All lines are endowed with their own set of image creating powers; from changing the way you appear physically to altering the impression you make on others. Like many things in life, what is taught in theory are not as black and white when applied to real life applications, and so it is with horizontal design features.
What are horizontal design features? They’re anything that draws the eye from one side to another across a horizontal plane.
They can be found in:
- within garments: such as boat necklines, off the shoulder collars, bilateral pockets etc.
- structural components: panels, pleats, seams and fabrics that stand away from the body etc.
- garment detailing or embellishments: horizontal lace panelling and ruffles etc.
- fabric: horizontal patterns and prints.
- colour: horizontal blocking, outfits comprising of several different coloured garments etc.
- accessories: scarves, belts, closed/high vamp shoes, low heels and/or blunt toe shoes etc.
- length: short garments.
Physical Effect: shortens and widens. Can also be used to balance the body.
Psychological Impression: stability and composure.
Associations: sport and manual labour.
As a Pattern: is most seen in casual clothes and therefore best worn in limited amounts at work.
Most women are aware that horizontal design features such as stripes have the ability to make them appear wider, and as a result are best avoided. But that’s not necessarily correct as you will see. When employed in the right way they can be incredibly effective in creating the perfect proportional balance for your body.
Play Up or Play Down
One of the things I enjoy most is demonstrating to audiences how quickly a slight change to a garment or outfit can significantly improve their appearance. This is most easily done by manipulating hemlines.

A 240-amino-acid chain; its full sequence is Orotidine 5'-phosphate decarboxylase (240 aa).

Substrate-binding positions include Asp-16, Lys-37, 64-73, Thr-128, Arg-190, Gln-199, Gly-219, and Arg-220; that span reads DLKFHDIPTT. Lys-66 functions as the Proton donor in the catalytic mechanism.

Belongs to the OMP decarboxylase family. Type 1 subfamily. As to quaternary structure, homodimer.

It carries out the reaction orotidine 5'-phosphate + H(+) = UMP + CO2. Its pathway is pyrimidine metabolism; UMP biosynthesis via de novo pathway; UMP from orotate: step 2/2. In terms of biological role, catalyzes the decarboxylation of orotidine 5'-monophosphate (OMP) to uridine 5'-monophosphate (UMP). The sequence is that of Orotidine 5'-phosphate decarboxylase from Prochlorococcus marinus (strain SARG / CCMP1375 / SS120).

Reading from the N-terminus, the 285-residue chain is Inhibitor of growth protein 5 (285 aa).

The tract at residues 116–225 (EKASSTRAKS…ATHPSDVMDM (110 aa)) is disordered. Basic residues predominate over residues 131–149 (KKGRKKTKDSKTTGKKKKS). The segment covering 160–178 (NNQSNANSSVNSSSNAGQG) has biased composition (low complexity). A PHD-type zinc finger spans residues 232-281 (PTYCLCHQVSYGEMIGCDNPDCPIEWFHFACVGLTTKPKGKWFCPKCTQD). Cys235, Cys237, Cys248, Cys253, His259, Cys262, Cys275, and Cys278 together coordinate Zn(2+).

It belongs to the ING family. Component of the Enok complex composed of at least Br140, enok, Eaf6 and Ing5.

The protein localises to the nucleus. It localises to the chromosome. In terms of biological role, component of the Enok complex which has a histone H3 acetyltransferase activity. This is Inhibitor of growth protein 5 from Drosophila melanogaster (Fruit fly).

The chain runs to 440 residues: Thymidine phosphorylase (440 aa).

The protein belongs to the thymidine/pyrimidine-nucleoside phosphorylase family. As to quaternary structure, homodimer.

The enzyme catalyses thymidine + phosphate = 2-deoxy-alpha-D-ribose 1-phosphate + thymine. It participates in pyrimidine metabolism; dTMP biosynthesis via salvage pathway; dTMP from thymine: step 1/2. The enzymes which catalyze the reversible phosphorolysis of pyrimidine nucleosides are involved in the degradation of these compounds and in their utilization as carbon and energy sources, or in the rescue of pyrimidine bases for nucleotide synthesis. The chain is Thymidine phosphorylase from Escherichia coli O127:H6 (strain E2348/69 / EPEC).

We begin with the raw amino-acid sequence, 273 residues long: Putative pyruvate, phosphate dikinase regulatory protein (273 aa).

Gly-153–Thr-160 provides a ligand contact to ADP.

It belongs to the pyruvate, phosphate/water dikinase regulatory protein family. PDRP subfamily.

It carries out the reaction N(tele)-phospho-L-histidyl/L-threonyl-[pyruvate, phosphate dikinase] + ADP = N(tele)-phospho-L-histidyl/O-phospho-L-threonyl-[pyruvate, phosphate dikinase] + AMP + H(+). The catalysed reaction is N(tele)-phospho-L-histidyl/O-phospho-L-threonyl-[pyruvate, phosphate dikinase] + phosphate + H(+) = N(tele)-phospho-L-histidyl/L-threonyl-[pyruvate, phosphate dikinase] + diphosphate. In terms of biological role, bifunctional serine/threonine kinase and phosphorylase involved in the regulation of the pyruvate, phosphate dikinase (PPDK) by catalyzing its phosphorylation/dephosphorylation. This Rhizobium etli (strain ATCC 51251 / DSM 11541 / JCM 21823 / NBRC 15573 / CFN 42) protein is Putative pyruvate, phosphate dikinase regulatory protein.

Regardless if your girls are overly big or teeny tiny, horizontal illusion can come to your rescue. If you would like to minimize the size of your bust ensure the length of your sleeves are well above, or well below the fullest part of your bustline. The photos of beautiful Christina Hendricks demonstrates this very well. When she wears sleeves that are too close to the fullest part of her bustline she adds extra visual width to that part of her body making her bust appear larger. If that’s your desire – great! If not, the further above or below your bustline your sleeve ends, the small your bust will appear.
Of course if like Keira Knightley you were missing from the line-up when God was giving out boobs then ending your sleeves at the fullest part of your bustline is the PERFECT thing to do. Along with a push-up bra and a little blush in your cleavage to to give the illusion of more depth.
Line Hierarchy: The design line/feature that is the most dominant is the one that will be seen first and will be the most powerful; only after the first feature/line has been noticed will other design features be seen. In the case of the white dress that Kiera is wearing in the top line of photos below, while the dress does have a horizontal line either side of her upper chest but the vertical seam running from her shoulders to the hemline attracts attention first and being so strong it negates the horizontal line. In the lower three photos each have a horizontal design feature that adds width and/or fullness to her bustline.
Large Waistline/ Big Tummy:
Where you are widest is never the best place to end a garment if it means creating a strong horizontal line. This beautiful plus size model looks much longer and leaner when the top is longer (out). Tucking it in emphasises her small waist but at the expense of dropping her visual height and increasing her width. When the sleeves end at the same location (waist) the effect is magnified. If her top were a darker colour the horizontal effect would be minimised due to the lower colour contrast level.